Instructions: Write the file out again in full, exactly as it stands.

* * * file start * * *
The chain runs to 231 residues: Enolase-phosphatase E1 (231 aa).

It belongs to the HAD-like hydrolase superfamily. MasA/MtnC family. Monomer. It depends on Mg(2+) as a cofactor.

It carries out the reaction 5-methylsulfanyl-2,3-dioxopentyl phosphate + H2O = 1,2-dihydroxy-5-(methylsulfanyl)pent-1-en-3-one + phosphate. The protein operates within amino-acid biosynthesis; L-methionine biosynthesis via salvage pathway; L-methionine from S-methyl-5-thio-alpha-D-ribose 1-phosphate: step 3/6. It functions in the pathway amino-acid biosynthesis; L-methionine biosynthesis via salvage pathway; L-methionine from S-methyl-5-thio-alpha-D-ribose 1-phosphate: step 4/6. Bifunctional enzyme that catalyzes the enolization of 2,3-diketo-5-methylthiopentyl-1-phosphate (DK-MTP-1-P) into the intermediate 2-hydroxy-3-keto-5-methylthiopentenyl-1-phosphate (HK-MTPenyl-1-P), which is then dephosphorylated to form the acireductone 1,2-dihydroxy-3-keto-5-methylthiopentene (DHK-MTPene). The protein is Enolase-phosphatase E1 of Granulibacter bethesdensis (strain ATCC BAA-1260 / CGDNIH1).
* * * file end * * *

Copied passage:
The chain runs to 231 residues: Enolase-phosphatase E1 (231 aa).

It belongs to the HAD-like hydrolase superfamily. MasA/MtnC family. Monomer. It depends on Mg(2+) as a cofactor.

It carries out the reaction 5-methylsulfanyl-2,3-dioxopentyl phosphate + H2O = 1,2-dihydroxy-5-(methylsulfanyl)pent-1-en-3-one + phosphate. The protein operates within amino-acid biosynthesis; L-methionine biosynthesis via salvage pathway; L-methionine from S-methyl-5-thio-alpha-D-ribose 1-phosphate: step 3/6. It functions in the pathway amino-acid biosynthesis; L-methionine biosynthesis via salvage pathway; L-methionine from S-methyl-5-thio-alpha-D-ribose 1-phosphate: step 4/6. Bifunctional enzyme that catalyzes the enolization of 2,3-diketo-5-methylthiopentyl-1-phosphate (DK-MTP-1-P) into the intermediate 2-hydroxy-3-keto-5-methylthiopentenyl-1-phosphate (HK-MTPenyl-1-P), which is then dephosphorylated to form the acireductone 1,2-dihydroxy-3-keto-5-methylthiopentene (DHK-MTPene). The protein is Enolase-phosphatase E1 of Granulibacter bethesdensis (strain ATCC BAA-1260 / CGDNIH1).